Lyme, CDC, Connecticut discussed on Chicago Dog Walk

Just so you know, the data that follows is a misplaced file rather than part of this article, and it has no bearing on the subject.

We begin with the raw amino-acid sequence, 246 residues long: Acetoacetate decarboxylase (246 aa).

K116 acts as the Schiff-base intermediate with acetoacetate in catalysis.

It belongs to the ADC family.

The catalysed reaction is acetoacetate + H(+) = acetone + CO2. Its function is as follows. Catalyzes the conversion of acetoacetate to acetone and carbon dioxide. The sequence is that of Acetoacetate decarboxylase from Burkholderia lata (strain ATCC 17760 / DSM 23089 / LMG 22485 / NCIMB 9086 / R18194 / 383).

So if you're gonna listen, apart one stop this, listen. Apar- one real quick. Hop back in partout. Let's get right to it, but she's moms talking about Lyme disease. I had full testing like I don't believe in guessing right like get everything tested. I had all my nutritional deficiencies tested. I was fully tested so that you can support your immune system with supplements, and the things that you're deficient in to, to give your body's immune system. The best chance to fight it, along with the antibiotics zurture as natural as possible. Right. And you know the there's also thing called the lime diet, which I also route a lime done to like the Atkins diet or. I guess it could be a derivative of that. But it's more vegetable that, but it's no sugar. No grains, you know, get your inflammation down nothing fried nothing. You know, you wanna bring down your inflammation, because that also helps with your symptoms, right? You're not a sore. If you're not is inflamed. How long did you take the antibiotics for lung weather's us like this is the Turkey part that people don't want to talk about. But I did it for two and a half years saw. Yeah. Towards like I would like a pill or like what are you? Okay. Yeah. But some people have I actually had a friend who did a port a chest port and did IV antibiotics because she was so she just felt so she just couldn't mount, a response to it and get over it. So how often were you take a day like nine day? Once a day, I do it. I think it was twice a day. I did it twice a day morning and night for, you know, like I said, I'd do it for two weeks or four weeks. And then I take a break, and then I, you know, be doing probiotics and all different things to help build up my own body. And then when I'd start to feel the, the symptoms coming back. I'd go back on them. And then after about two and a half years when I was taking a break, I was like, oh, okay. I'm not feeling those symptoms rearing their ugly head. Again, I'm feeling better. I'm know doing better because incurable right? Is that correct? It's, it's never leaves completely nets. You know, depending on who you read and what you read so now they yeah. Lime. Okay, I'm approved doctors. What are they saying? Lime. Literate literates are. Yes. So they will say that you, you can there's no definitive evidence, yet whether or not you do because they don't have a test to test for that specific spire Keat to see if it's still in your blood. But if it's going by symptoms, you can kind of tell whether or not you're better than I anyone. Who's had it will. We'll say, oh, I'm better. Right. They can tell the difference, so. Yeah. The so that, that's the thing that I mean, I wish they'd make progress on the testing. But we there has been more of. Unification in the world of people who they there was lime disease the cute, which was like, that's the bull's eye rash. You go to the doctor you get on the Mets for two weeks. Fine. Then there was what they called chronic Lyme, which would have technically been something like I had. But now they've termed it something post treatment Lyme syndrome where you still have the symptoms. Even though you've been treated, you know, it's like, you know, it depends on which camp, you are in and what you read, but I think a lot of the patients that have the post treatment line syndrome. So now is that too, you're saying, there's two kinds, or they think there's two kinds or no okay? It's one spire Keaton one pathogen that that causes it. But it's just whether or not you catch it early and treat it. Okay, okay. Okay. And hopefully get rid of it, but it and if you don't then it's obviously, spread more threat because they, they so it's like I have a bite Mona doctor the next day. The doctor says, okay. You that's a lie. That's a deer tick bite, and you get the antibiotics and then you're good after two weeks theoretically, a lot of people catch it early catch it. That's the best chance for quick recovery. Okay. Okay. Okay. So, but some people still do that, and still don't okay recover after just two weeks of antibiotic. Yeah. I went to I went to an infectious disease guy in Connecticut to who didn't really do much for me there. And yeah it's just it's because they he believed. Well, if you've been on the antibiotics for two weeks, you're good. I was like, okay, but it's been a year and a half and I still feel terrible. I guess this is the point where you are. You're not from Connecticut, but you spent you've lived there for a lot of your actually. Oh, yeah. Rank up there up there. Not a kit. I've just looking at a map beforehand. They are like the one of the most whole east coast kind of looks like the most at risk of ticks. I guess that's fair to say is that that's just what I like there was a little portions of it looked like Minnesota and Wisconsin. And then it just looked like the whole east coast was, like, like it was like blacked out at said like a really high risk. Yes. At that is, I think that's what's commonly believed. It really is everywhere in the country, and in the world now, I read something that it's like becoming very prevalent in China to his it is, as a matter of fact, there's a doctor over here that they've summoned to China, who had Lyme disease himself. And he was going to meet with the government and talk about because it's such a huge problem because their population is so big in percentage. That's affected. And how are they going to do this? Right. And it's to be transmitted more than one way, right? Well, and again is controversial some people say it's only tick bite, and that's it. Some people say it can be from a mosquito because a mosquito can by the deer. And I did. And then bite you. I mean, but that the as far as science today goes, the only thing that they verify is the tech. Okay. Well, that's what I was gonna ask, because there been like this war on ticks yet because I mean you look at mosquitoes in West Nile, and Zeka. I mean, I feel like those much more than this ticks, and Lyme disease are wait by ten full. Well, and they said last year, the CDC the CDC came out and said, three hundred thousand new cases of Lyme, where reported, and those are the ones that were diagnosed and reported. Right. So how many weren't diagnosed in how many weren't reported Yale is still involved in research for it, which is great Johns Hopkins is joining the fight for it. I'm not sure if Stanford I think Stanford was doing something at some point. But, but anyway, at least, you know, I think we're getting people are starting to take it more. Asli and more. Doctors are starting to recognize it and starting to diagnose it earlier. And the so for as far as the testing goes, though, I wanted to get back to this, I had this other tests that we paid for privately. It's not covered by insurance. It's and that's part of the problem. With one I'm lot of the treatment, isn't covered by insurance, but it called an eye jenex test, and it's a lab out from California. So you go in have your blood take and you send it to California. And then it's a more sensitive test, so it picks up the, the lime in your system. More easily than the, the other shoe tests that are recommended by the CDC, so those tests, that are not as sensitive, you might come up negative on. But the I genetics test is, is a broader spectrum test. So it will pick it up. And I did I did test positive for that, genetic test on many bands that I did not on the other tip. So as worth it to go through this other doctor that wasn't covered and everything. Because they're really gave you answers. You're searching for. Yeah. Plus, he did that whole full nutritional testing right, like my vitamin d level, which is always a lot of people live in the north is they usually have low vitamin d that's like a commonly known thing, and my level was less. They unsigned ten like it only tests. The blood tests are only sensitive down to a point of ten am I was less than like I had no vitamin d I had no v b twelve I had. No. I mean, I just was depleted in so many ways, but vitamin d is a is a good immune modulator. Right. So you're kind of going through it because your body's trying to fight this pathogen so it depletes your immune system and a lot of your nutritional, you get a lot of nutritional deficiencies just because your body's trying to overcome this pathogen, or go real quick. Let's stop for one second to talk about. JP. Grozny janas. Right. I mean you just can't stop talking about it your visit last week or so good. I love a good sandwich. That was the best thing, which I've had in a long time. What was your what meat, did you feel was the most? Cut poor Kette. He has the wriggle on there. It's great crusty bread. It was it was phenomenal. Italians do a good job of. They that guy knows his.